This is worth the read!
Price’s invaluable work makes clear that not all forms of property are the same: some require fundamental legal protections, others are legally protected only because those of immense wealth and power make us think they should be. If we have any hope of creating authentic democracy (not recreating because we’ve never had at any time) in this country and beyond and protecting the ecosystem from corporate plunder, we must quickly move to the other side of the learning curve about property and how “property rights” have come to trump human and community rights and the rights of human beings to our livable habitat.
“How Wealth Rules the World” is both historical and contemporary; descriptive and prescriptive. It describes how the privileged transformed the best affirmations of the Declaration of Independence into a self-serving Constitution. The Contracts and Commerce Clauses have gutted the ability of local self rule. Numerous Constitutional Amendments that were intended to apply solely to human beings have been expanded to include the the rights of property to ensure that property owners forever expand their power and profit as they plunder abroad and increasingly in our communities.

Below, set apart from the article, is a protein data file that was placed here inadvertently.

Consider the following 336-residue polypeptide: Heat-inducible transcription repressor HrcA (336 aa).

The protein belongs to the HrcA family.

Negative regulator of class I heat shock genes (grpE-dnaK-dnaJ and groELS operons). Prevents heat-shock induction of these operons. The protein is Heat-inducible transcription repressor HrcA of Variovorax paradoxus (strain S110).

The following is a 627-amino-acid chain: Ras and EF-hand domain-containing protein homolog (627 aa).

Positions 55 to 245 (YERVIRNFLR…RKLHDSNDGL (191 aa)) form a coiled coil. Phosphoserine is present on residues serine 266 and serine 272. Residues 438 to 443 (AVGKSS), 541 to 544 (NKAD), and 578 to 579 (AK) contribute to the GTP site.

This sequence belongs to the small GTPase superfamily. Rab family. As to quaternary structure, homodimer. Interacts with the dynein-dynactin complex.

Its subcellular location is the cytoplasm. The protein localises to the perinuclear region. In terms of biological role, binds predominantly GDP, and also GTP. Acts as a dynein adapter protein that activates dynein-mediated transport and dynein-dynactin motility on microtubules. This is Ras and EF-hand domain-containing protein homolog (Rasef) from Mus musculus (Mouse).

Local laws promoting justice, sustainability and democracy are legally increasingly preempted by the state, state laws by the federal government and increasingly federal laws by mis-named international “trade” deals that are more about corporate rule than free or fair trade.
The prescription, as presented, is people organizing collectively to protect the most basic place that they readily identify — their community. The growing “community rights” movement that seeks to legalize democracy where they live is an extremely important strategy to not only resist the property right onslaught, but maybe more importantly lift up as a tangible alternative to the centralization and privatization of decision-making that is more real, inclusive and ultimately sustainable.
While no one movement is by itself the solution to the multitude of systemic crises we face, it’s one of the more important ones. Reading the book will help one much more understand how we got into our legal and constitutional fix, and a route out of it.